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Paul and Jennifer Propson live in Rochester Hills with their seven children. They are parishioners of Ss. Cyril and Methodius Parish in Sterling Heights. They both graduated from Bishop Foley High School in Madison Heights. Jennifer home schools the younger children and Paul is CEO of Catholic Charities of Southeast Michigan.

How do you approach evangelization in your everyday life? 

Paul: Jen started a Bible study which meets at the coffee shop which has really nurtured the faith for her and the other women who “bear each other’s burdens” in a meaningful way over coffee or tea. There is something about these women just being together with their desire to be closer to God which has clearly enriched all of their lives. I think it is because they are comfortable sharing their faith and their fears and there aren’t so many places where it’s safe to do that. For me, I love to share Gospel stories at work when I can find the way that Jesus’ wisdom and mercy apply in our daily lives. I have always worked with a lot of Christians but I find that Jesus’ words nevertheless pose a tremendous challenge to his followers (no surprise!) and that our daily lives are the best material for discovering the truth’s of his command to love others as he has loved us.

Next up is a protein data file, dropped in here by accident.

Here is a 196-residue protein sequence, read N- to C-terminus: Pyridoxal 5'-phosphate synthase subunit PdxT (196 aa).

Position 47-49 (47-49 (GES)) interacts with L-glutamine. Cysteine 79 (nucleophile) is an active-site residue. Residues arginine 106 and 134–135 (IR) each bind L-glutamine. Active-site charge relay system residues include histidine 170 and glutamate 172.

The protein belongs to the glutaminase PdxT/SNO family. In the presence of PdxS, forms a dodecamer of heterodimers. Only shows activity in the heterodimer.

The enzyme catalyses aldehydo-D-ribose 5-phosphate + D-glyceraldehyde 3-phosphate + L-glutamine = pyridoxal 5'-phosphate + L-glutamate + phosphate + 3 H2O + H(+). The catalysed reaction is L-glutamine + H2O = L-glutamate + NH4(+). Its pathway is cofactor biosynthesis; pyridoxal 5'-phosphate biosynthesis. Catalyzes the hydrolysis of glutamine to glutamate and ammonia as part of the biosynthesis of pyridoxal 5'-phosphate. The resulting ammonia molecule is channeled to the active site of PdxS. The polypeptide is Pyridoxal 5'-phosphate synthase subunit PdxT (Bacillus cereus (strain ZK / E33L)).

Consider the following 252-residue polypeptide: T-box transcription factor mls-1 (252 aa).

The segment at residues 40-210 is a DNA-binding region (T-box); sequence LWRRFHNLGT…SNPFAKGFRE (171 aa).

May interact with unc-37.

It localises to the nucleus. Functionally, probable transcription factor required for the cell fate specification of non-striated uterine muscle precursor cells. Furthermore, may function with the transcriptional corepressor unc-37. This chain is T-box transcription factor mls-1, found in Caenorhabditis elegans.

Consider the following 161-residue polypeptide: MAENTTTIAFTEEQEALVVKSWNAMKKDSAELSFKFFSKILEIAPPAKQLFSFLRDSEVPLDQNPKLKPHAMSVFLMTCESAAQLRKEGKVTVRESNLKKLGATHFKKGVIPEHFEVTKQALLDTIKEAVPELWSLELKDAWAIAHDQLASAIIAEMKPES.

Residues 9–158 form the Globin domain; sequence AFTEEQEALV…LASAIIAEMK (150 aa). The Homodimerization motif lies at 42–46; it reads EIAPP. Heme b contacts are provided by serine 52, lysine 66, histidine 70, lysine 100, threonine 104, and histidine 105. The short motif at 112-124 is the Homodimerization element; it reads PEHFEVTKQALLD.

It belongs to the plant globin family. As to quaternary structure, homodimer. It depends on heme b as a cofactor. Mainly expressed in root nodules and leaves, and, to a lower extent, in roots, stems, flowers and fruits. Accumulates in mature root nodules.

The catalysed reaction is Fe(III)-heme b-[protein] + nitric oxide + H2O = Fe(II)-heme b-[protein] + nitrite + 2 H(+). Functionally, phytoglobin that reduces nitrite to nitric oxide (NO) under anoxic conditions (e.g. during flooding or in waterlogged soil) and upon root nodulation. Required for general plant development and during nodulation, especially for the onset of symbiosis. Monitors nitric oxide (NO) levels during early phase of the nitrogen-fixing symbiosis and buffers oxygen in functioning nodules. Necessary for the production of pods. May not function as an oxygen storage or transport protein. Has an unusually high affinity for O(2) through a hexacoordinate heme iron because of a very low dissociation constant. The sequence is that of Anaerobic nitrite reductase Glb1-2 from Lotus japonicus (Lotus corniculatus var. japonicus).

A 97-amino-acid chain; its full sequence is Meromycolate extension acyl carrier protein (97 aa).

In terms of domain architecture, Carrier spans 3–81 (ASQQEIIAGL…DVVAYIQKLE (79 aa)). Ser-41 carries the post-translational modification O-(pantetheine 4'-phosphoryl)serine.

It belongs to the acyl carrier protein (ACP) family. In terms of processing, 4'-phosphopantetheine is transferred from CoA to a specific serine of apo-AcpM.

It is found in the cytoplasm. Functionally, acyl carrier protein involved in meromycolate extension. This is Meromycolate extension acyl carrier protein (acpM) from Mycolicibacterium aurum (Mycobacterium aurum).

What practices or habits have you incorporated into your marriage that has made it stronger? 

Jen: Going for walks together, just the two of us, has given us an almost daily opportunity to get out of the house and talk about the big and small things in life. It’s on those walks when we are able to offer each other support and work through the logistics of family life. Often our biggest decisions have to wait until we can find the time to get out and walk together.

Paul: Jen is always finding ways to make our marriage stronger. Two things she did stand out: she researched natural family planning and worked to bring me along early in our marriage to becoming a Catholic who accepts and benefits from the Church’s teaching on marriage and sexuality. I remember when she gave me a cassette tape of professor Janet Smith teaching on the matter and also Christopher West’s talks on Pope John Paul’s Theology of the Body. That was the single most impactful decision in our marriage. Without Jen’s courage in taking that on, we would probably only have three children instead of the seven amazing kids God has blessed us with. The other thing Jen did was sign us up to be a “mentor couple” for engaged couples in our parish. Becoming a mentor couple helped us to see how we’ve grown as a couple on the journey with each other and with God.

What spiritual books or practices have had the biggest influence on your spiritual life? 

Jen: Father Jacques Phillipe has had a great influence on me. His book “Searching for and Maintaining Peace” and the gentleness of his wisdom has given me great comfort and hope in the many challenges I face every day as a homeschooling mother. As far as a spiritual practice, we really took to the invitation of a “family rosary” on Sunday evenings. Families at St. Andrew’s Parish in Rochester were gathering at the Mary statue on Sunday evenings and joining them to pray helped to make the rosary a fixture in our lives as a spiritual practice. It helped our kids become prayer leaders with other families. Even though joining other families at St. Andrew’s only happened for a season in our lives, we have continued to pray the rosary together as a family on Sunday evenings.